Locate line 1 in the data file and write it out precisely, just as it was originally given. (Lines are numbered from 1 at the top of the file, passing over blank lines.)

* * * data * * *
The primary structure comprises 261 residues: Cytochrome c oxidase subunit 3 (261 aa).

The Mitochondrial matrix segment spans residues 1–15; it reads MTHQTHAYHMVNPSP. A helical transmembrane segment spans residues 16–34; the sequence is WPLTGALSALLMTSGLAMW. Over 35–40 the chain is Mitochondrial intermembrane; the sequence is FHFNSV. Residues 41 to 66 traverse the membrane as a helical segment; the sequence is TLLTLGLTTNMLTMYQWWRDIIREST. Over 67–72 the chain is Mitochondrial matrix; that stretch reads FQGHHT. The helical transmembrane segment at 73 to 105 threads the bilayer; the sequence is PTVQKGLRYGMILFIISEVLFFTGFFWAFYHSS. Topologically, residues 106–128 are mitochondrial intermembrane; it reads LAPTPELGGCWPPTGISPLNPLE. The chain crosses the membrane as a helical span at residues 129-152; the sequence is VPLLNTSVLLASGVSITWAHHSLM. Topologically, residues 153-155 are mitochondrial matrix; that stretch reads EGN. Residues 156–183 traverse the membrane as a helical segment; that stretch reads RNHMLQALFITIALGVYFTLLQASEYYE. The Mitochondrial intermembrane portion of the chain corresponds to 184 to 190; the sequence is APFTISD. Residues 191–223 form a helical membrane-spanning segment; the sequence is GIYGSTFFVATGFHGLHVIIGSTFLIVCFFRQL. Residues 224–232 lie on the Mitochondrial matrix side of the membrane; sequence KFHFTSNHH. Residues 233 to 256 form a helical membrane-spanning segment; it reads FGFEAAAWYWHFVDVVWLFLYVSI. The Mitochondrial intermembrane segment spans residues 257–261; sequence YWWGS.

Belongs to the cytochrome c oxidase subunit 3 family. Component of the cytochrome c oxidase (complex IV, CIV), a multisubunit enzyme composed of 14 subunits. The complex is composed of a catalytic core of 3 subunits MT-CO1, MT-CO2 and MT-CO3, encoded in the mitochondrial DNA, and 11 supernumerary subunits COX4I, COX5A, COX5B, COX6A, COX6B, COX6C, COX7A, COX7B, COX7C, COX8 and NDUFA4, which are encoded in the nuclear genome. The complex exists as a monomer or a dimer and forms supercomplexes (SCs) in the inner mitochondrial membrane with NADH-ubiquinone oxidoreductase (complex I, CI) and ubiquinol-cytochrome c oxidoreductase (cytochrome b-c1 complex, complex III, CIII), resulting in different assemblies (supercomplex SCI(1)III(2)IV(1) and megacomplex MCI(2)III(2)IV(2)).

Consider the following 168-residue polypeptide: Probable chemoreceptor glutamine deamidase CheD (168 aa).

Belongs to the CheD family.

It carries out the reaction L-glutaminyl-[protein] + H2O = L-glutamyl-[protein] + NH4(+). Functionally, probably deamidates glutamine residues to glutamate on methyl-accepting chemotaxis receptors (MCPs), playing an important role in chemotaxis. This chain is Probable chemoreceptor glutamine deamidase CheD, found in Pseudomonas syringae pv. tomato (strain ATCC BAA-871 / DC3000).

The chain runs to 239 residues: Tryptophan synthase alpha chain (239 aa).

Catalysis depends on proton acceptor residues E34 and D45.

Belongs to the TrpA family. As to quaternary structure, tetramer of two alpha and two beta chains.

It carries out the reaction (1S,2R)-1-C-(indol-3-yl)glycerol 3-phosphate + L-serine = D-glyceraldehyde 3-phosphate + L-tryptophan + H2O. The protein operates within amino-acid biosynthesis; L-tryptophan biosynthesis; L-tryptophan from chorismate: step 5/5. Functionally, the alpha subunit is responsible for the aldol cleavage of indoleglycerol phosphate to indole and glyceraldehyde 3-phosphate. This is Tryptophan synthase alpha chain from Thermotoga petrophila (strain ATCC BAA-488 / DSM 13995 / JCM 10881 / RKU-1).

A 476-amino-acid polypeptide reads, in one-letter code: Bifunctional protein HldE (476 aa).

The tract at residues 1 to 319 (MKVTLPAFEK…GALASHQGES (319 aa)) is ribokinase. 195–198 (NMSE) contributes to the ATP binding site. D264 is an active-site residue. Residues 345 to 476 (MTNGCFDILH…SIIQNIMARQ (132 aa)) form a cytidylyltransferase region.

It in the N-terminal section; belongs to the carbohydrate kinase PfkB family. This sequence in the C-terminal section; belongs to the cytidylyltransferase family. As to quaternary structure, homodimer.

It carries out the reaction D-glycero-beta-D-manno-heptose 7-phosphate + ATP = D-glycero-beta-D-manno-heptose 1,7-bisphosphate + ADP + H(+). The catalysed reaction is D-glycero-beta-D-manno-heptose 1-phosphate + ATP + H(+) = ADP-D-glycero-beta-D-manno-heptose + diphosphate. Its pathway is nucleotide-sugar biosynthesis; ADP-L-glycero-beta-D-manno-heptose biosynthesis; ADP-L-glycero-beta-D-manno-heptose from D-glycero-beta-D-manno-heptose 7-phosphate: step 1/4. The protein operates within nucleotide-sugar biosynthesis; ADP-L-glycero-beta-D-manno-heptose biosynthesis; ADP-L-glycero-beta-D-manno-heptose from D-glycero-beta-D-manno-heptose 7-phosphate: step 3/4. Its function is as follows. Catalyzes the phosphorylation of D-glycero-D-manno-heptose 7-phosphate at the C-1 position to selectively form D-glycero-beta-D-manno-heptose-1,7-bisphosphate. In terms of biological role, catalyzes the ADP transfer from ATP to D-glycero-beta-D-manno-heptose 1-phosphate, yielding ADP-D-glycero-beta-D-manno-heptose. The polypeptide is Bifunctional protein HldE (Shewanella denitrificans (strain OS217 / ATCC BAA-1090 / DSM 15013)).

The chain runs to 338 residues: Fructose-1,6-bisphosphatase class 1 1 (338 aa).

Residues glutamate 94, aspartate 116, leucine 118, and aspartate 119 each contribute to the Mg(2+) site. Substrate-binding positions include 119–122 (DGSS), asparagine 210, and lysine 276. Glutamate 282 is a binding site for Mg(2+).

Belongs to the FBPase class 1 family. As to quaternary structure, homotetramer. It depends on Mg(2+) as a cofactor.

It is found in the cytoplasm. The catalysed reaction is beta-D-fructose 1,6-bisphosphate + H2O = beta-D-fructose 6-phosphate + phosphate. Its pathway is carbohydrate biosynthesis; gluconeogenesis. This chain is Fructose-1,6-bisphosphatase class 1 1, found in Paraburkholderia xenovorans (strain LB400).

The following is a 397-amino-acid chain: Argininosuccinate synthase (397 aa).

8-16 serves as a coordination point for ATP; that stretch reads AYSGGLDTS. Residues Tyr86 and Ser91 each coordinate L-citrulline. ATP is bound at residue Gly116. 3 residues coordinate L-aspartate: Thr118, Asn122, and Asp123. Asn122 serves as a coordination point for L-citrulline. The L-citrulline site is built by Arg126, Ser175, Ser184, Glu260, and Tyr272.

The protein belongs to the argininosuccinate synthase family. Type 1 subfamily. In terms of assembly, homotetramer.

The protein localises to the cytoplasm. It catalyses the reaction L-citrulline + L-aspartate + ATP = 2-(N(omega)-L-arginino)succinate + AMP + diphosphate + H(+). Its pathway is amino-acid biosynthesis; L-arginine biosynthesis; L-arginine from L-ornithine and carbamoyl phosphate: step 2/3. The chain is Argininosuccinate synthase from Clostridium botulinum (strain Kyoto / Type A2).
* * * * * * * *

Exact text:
The primary structure comprises 261 residues: Cytochrome c oxidase subunit 3 (261 aa).